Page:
This article assesses the degree to which social media, but primarily Twitter, contributed to hysteric reactions surrounding the lone gunman during the 2014 shootings at Parliament Hill, Ottawa.
This article discusses how the Boston Marathon bombing story unfolded on every possible carrier of information available in the spring of 2013, including Twitter. It dissects how information spread, how it was filled with rumors, and where many of these rumors contained misinformation.The team’s exploratory research examines three claims, later demonstrated to be false, that circulated on Twitter in the aftermath of the bombings. The findings revealed within this article suggest corrections to the misinformation emerge but are muted compared with the propagation of the misinformation. Of particular note were the similarities and differences observed in the patterns of the misinformation and corrections contained within the stream over the days that followed the attacks.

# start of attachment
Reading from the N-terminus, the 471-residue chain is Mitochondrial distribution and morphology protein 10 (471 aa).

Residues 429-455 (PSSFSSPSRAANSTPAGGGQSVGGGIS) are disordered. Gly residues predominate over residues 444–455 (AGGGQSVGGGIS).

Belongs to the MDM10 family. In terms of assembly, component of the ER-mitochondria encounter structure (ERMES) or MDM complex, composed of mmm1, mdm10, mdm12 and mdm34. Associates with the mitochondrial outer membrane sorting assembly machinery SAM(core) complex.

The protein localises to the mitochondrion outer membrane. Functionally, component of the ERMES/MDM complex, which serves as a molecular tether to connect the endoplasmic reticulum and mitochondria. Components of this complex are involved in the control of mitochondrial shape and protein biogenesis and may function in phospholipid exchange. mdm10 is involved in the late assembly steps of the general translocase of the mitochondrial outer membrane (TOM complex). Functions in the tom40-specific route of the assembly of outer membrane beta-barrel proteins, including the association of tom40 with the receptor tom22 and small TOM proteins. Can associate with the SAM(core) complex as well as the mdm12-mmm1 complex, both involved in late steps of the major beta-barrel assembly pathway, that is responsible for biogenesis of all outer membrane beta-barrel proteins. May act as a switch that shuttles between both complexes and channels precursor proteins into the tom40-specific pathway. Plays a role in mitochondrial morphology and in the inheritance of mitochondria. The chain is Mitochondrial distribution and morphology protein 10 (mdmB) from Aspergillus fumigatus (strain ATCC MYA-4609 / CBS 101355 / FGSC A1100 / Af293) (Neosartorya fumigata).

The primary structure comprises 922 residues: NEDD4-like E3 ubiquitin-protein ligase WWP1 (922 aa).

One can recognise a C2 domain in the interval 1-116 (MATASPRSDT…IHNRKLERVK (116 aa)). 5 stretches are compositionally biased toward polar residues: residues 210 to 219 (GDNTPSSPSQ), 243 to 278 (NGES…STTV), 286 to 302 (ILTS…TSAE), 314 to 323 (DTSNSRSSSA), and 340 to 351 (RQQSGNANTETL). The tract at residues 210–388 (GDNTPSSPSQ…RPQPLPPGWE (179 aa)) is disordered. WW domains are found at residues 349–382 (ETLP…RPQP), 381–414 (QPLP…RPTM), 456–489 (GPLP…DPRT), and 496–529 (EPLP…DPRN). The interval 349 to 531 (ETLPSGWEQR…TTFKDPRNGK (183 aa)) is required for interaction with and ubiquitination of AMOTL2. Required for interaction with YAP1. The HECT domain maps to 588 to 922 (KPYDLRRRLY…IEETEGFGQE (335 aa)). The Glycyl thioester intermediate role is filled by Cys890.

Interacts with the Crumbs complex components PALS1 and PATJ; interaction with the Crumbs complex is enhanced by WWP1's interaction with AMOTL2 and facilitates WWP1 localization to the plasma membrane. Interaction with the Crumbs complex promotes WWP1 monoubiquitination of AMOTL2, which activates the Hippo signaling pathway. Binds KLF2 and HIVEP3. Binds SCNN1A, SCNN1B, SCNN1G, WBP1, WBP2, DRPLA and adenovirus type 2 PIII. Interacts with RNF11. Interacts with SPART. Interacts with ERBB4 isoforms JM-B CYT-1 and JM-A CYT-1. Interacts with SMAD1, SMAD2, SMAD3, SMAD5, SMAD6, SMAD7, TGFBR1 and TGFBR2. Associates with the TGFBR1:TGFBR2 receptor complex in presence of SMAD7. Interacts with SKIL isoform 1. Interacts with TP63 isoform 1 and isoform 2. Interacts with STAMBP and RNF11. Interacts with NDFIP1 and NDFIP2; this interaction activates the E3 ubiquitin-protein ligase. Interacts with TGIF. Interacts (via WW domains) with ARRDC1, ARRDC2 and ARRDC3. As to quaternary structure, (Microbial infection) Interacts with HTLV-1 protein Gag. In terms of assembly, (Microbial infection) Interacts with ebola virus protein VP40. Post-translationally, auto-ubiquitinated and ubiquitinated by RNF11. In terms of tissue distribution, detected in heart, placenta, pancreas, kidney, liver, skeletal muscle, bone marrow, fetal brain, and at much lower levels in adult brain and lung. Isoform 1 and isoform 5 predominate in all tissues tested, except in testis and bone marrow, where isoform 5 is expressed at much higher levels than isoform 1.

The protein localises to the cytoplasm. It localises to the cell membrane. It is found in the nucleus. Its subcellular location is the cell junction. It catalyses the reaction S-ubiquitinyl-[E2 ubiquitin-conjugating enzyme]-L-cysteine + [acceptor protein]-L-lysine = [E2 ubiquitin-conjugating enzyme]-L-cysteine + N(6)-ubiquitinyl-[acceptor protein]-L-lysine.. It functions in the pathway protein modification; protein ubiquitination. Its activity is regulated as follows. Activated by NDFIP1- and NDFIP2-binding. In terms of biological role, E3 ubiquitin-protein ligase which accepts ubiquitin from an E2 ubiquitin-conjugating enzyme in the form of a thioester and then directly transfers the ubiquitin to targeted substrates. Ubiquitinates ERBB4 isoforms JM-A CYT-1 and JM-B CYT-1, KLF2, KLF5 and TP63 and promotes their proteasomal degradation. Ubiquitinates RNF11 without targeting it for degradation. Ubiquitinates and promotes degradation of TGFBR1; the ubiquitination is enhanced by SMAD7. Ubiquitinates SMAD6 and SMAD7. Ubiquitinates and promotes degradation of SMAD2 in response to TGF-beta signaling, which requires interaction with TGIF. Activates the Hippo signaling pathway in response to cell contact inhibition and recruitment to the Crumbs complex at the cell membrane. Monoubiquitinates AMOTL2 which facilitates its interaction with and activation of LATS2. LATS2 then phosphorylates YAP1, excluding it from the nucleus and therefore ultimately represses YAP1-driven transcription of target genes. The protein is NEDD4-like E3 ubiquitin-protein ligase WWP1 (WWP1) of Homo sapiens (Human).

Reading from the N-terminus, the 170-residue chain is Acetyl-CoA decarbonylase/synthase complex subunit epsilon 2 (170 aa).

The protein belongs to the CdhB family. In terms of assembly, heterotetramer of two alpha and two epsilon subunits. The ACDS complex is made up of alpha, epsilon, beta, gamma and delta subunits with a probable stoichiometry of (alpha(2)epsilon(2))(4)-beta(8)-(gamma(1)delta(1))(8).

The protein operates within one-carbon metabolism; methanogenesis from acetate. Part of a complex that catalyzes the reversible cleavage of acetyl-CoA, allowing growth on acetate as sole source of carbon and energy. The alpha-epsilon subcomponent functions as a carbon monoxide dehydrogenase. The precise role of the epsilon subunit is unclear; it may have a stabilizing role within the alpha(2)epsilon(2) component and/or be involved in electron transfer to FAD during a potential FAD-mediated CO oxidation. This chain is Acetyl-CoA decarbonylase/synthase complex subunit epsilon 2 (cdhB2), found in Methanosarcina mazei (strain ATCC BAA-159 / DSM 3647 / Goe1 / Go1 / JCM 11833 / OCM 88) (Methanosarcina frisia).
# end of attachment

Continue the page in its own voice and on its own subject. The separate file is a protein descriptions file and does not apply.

This article runs on the notion that earlier studies have suggested that crowdsourced information flows can correct misinformation, and this research investigates this proposition, showing that misinformation continues to persist. This source is useful in analyzing how terrorist attacks are covered on social media as they occur and presents a foundation for researchers to begin thinking about how to address the issue of separating useful intelligence from misinformation.